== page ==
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Biomed Pharmacother. 2016 Aug;82:208-15. doi: 10.1016/j.biopha.2016.04.040. Epub 2016 May 12.

Antileishmanial, antioxidant, and cytotoxic activities of Quercus infectoria Olivier extract.

Author information

1
Department of Parasitology and Mycology, School of Medicine, Razi Herbal Medicines Research Center, Lorestan, University of Medical Sciences, P.O. Box 381351698, Khorramabad, Iran.
2
Department of Pharmacology, School of Medicine, Razi Herbal Medicines Research Center, Lorestan University of Medical Sciences, P.O. Box 381351698, Khorramabad, Iran. Electronic address: bdelfan@yahoo.com.
3
Department of Biostatistics, School of Health and Nutrition, Lorestan University of Medical Sciences, P.O. Box 381351698, Khorramabad, Iran.
4
Environmental Health Research Center, Kurdistan University of Medical Sciences, Sanandaj, Iran.

Abstract

Currently, there is no effective vaccine available, and chemotherapy is the main approach for treatment of cutaneous leishmaniasis (CL). During recent decades, studies have demonstrated that a number of plant-derived compounds may act as new therapeutic tools against leishmaniasis. This study was evaluated the antileishmanial, antioxidant, and cytotoxic activities of Quercus infectoria Olivier (oak) extract. The total amount of phenolic and flavonoid compounds was measured in oak extract. High performance liquid chromatography (HPLC) analysis was also performed to determine the amount of quercetin and gallic acid in this plant. This extract (0-80g/mL) was evaluated in vitro against promastigote and intracellular amastigote forms of Leishmania major (MRHO/IR/75/ER) using MTT assay and in a macro-phage model, respectively. Then oak extract was tested on CL in infected male BALB/c mice with L. major in order to evaluate the antileishmanial activity topically. Moreover, cytotoxicity effects of oak in murine macrophage cells were tested by MTT assay. Antioxidative activity of oak was also determined by the 2,2-diphenyl-1,1-picrylhydrazyl (DPPH) scavenging test. The amount of phenolic and flavonoid compounds in the oak extract was 57.50 and 1.86%, respectively. The amount of quercetin and gallic acid in the oak extract was 0.0064 and 0.22%, respectively. The findings revealed that oak significantly (P<0.05) inhibited the growth rate of promastigote of (IC50 12.65μg/mL) and amastigotes (IC50 10.31μg/mL) as a dose-dependent response. In the in vivo assay, after 4 weeks of treatment, 91.6, 66.66, and 50% recovery was observed in the infected mice treated with 20, 10, and 5mg/kg of oak extract, respectively. After treatment of the infected mice with the concentration of 10 and 20mg/kg of oak, the mean diameter of lesions, parasite load and mean number of parasites was significantly (P<0.05) reduced. Selectivity index of greater than 10 for oak revealed that oak extract had no cytotoxic effects on macrophage cells. Moreover, DPPH test demonstrated that radical inhibition occurred at greater power with increasing the concentration of oak. To conclude, the present study showed potent antileishmanial and antioxidant activity of oak extract; whereas this plant had no toxic effect on mammalian cells.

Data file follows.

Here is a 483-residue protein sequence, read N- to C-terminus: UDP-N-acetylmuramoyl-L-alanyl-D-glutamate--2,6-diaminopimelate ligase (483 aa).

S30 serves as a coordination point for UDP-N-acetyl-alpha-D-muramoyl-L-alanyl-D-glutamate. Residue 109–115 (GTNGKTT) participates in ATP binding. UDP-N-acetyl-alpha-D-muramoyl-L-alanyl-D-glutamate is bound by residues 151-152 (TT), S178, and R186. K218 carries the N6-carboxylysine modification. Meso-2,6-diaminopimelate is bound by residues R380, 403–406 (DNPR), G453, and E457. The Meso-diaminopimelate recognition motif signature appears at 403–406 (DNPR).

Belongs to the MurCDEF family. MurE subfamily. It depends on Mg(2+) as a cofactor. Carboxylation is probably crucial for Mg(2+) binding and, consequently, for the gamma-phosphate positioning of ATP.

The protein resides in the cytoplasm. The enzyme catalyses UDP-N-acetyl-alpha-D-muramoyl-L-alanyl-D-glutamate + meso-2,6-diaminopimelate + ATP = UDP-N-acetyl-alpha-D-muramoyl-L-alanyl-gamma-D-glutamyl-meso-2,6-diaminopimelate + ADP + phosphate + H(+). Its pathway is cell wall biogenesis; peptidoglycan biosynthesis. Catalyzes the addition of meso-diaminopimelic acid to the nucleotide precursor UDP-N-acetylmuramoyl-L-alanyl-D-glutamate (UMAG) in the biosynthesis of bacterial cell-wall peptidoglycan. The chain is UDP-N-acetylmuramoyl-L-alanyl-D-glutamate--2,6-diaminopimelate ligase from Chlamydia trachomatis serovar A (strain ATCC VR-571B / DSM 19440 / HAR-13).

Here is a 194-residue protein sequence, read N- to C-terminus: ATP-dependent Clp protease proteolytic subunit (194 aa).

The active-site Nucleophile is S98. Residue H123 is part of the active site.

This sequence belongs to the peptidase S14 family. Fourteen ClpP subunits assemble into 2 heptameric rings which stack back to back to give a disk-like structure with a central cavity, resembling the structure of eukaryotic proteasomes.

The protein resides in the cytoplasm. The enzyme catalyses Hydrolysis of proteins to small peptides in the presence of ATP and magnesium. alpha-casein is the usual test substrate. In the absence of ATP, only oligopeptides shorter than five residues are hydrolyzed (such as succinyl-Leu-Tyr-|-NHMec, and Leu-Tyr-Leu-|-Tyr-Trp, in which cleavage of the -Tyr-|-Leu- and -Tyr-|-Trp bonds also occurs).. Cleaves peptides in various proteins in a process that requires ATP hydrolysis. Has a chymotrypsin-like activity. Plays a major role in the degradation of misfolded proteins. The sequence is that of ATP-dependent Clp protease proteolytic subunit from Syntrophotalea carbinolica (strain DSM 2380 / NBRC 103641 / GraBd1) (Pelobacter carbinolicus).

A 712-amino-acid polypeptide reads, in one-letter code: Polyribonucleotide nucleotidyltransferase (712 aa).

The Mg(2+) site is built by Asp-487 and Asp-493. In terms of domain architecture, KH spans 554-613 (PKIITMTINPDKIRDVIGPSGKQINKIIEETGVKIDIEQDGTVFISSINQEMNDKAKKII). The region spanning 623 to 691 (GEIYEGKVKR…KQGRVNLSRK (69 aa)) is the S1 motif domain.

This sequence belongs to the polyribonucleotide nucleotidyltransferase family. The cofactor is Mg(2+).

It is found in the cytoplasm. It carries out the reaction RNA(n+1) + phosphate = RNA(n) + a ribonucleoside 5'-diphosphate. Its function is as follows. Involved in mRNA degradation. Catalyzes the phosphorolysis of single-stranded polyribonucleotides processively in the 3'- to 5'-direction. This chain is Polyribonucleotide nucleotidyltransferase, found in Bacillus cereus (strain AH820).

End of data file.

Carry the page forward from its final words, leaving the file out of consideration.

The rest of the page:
KEYWORDS:

Cutaneous leishmaniasis; DPPH; Leishmania major; Macrophage; Mice; Oak

PMID:
27470357
DOI:
10.1016/j.biopha.2016.04.040
[Indexed for MEDLINE]

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